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    @toolforger there have been many attacks against ASIC-resistant chains, cost of ASICs does seem to be a larger factor than ‘a much larger normal userbase’. See: vertcoin, eth classic, verge, etc. In any case, ASIC-resistance leads to more centralization of hashing power, as it is impossible to create an algorithm which is most efficient to mine on commodity hardware. It will always be possible to create optimizations in the hardware, ASIC-resistance just makes it harder to do (which means, less people are capable of doing it = more centralization of mining power). It’s bad all around.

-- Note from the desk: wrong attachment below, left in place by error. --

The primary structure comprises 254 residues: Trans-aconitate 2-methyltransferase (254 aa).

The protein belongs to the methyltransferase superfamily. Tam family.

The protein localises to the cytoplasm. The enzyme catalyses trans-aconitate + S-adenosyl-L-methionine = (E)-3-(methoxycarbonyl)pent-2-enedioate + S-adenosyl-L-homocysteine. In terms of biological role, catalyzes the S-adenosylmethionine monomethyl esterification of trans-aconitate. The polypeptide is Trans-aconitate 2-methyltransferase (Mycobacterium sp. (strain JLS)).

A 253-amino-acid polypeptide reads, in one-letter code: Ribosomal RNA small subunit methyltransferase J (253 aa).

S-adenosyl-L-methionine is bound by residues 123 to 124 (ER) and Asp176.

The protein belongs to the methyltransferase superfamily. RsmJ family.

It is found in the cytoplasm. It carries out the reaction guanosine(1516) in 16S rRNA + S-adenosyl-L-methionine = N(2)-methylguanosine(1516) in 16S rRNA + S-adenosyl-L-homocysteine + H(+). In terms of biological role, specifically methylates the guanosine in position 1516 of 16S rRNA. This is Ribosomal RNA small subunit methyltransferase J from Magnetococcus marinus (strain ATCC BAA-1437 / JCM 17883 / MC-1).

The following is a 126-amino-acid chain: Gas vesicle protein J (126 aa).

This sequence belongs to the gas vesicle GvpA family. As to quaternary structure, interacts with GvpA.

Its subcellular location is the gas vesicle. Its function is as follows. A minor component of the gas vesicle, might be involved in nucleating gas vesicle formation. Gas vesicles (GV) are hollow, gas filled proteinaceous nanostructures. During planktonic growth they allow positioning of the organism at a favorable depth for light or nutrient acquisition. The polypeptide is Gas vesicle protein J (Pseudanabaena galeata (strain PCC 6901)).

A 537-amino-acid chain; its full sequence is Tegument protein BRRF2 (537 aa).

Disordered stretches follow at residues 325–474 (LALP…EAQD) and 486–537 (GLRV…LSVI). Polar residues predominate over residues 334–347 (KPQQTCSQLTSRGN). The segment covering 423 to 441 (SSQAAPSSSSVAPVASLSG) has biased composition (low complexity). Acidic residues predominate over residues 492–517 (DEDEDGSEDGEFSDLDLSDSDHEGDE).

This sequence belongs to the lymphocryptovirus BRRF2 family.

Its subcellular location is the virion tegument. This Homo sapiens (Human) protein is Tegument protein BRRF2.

– chytrik
    Dec 18 '19 at 21:49
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Agree with David's answer, but the security detriments of ASIC resistance (of which there are many) is somewhat besides the point.

The entire value proposition of bitcoin, and what makes it so valuable above all other coins, is that it cannot be controlled by humans. If such a large change were to be made, the chain would not be considered "bitcoin" by current miners (who mine with ASICS and thus have everything to lose) nor the community (who recognize the importance of protocol stability).